I explain all of this because I want to express in a small way how much writing means to me. I didn’t go to Ball State and double major in journalism and telecommunications to become a news anchor. I did that because I love to write. That evolved and the path took me to the anchor desk briefly and now I am off it doing something entirely different.
And I mean entirely. During my first week at Trinity, in our weekly staff meeting, we began with a prayer. This is not something that happens in a morning meeting in a newsroom. I don’t think it could be any more opposite, actually. It felt great. I went to the bathroom following the meeting and felt so happy I teared up. With guilt I admit, I’ve found myself in a bathroom at work teary eyed before, but that was not out of happiness.
I am new to Trinity and my position is new to the church. They want help connecting to our downtown neighbors and remaining relevant. We have a lot to figure out in going about that but I think that’s exciting. Making a career change was a big decision and at times I didn’t know what I was even doing, so I’m somewhat familiar with (very much ‘somewhat’) challenging the unknown. One thing I do know, however, is that my first three weeks at Trinity have been wonderful and I can’t wait for what’s next.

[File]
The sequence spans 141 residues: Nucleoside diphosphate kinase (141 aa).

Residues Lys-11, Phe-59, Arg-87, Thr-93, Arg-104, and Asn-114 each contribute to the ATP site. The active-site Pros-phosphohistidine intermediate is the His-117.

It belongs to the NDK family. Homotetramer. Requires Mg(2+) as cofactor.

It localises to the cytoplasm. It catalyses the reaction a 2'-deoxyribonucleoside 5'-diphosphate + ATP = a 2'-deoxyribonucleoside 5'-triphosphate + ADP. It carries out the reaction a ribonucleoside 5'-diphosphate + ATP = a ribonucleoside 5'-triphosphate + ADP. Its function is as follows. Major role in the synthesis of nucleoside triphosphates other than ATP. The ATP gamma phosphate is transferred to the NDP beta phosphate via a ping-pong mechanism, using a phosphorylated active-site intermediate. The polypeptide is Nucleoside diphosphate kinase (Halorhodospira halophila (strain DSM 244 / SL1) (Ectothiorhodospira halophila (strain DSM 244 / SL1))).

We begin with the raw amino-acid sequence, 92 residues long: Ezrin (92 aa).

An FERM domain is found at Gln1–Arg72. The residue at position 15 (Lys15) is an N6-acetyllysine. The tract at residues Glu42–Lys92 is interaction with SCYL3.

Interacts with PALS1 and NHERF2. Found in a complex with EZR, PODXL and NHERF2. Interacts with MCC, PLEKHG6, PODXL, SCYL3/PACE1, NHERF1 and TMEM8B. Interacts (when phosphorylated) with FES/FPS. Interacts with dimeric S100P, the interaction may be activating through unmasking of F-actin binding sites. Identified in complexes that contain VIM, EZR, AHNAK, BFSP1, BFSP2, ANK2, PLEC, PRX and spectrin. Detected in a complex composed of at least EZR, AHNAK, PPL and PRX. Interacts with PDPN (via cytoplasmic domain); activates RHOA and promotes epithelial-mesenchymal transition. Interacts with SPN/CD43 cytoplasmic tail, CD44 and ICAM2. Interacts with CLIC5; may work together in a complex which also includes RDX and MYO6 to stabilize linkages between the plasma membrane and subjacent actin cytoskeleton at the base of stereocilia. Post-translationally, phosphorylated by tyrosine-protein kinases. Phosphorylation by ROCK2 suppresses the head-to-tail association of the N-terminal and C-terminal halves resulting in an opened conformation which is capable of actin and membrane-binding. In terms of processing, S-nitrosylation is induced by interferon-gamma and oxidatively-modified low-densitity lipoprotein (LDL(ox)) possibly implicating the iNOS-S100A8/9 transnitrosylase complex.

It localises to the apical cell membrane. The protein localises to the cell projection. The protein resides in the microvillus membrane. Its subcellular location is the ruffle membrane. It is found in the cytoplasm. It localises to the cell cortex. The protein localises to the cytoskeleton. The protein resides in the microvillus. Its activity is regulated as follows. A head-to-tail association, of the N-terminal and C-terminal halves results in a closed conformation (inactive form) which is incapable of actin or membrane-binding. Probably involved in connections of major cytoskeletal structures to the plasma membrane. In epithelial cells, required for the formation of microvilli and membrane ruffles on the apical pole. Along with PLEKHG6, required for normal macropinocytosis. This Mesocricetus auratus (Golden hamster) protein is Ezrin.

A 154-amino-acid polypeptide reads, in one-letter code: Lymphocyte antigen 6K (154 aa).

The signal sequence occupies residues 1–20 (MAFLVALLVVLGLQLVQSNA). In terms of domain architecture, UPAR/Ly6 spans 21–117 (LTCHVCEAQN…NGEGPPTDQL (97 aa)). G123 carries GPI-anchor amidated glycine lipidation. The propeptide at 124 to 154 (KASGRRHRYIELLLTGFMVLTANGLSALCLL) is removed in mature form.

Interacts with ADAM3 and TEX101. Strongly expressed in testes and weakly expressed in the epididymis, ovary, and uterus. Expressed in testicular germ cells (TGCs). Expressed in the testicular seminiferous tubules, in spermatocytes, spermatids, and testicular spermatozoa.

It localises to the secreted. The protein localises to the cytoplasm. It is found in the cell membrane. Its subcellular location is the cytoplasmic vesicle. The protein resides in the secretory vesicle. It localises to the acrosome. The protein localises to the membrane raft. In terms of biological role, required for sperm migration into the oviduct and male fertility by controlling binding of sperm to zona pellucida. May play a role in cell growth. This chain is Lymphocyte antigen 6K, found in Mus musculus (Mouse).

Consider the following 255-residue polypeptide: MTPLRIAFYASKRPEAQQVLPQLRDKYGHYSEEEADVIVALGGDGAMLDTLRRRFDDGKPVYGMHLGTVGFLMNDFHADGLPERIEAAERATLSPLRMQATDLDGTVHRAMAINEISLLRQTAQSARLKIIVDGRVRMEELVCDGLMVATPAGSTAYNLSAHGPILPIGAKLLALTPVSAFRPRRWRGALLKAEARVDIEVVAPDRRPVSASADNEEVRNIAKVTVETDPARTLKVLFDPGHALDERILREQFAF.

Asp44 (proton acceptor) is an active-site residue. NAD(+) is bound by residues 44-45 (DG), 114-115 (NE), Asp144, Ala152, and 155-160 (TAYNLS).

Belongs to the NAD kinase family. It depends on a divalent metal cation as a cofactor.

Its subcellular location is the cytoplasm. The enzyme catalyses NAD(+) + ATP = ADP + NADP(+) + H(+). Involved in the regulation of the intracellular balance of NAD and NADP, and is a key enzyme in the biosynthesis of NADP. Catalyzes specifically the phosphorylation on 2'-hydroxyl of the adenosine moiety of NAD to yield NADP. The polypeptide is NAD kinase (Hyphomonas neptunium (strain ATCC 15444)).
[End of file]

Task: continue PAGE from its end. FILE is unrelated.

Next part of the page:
Welcome to my blog. I am so happy I get to do this. Please know that I will be open, honest, and personal. I never wish to offend you or your opinions but rather use this forum as a way of expression. Blogs give people that freedom and I hope with each post, even when we disagree, we have mutual respect for each other as well as appreciation and gratefulness for this type of medium.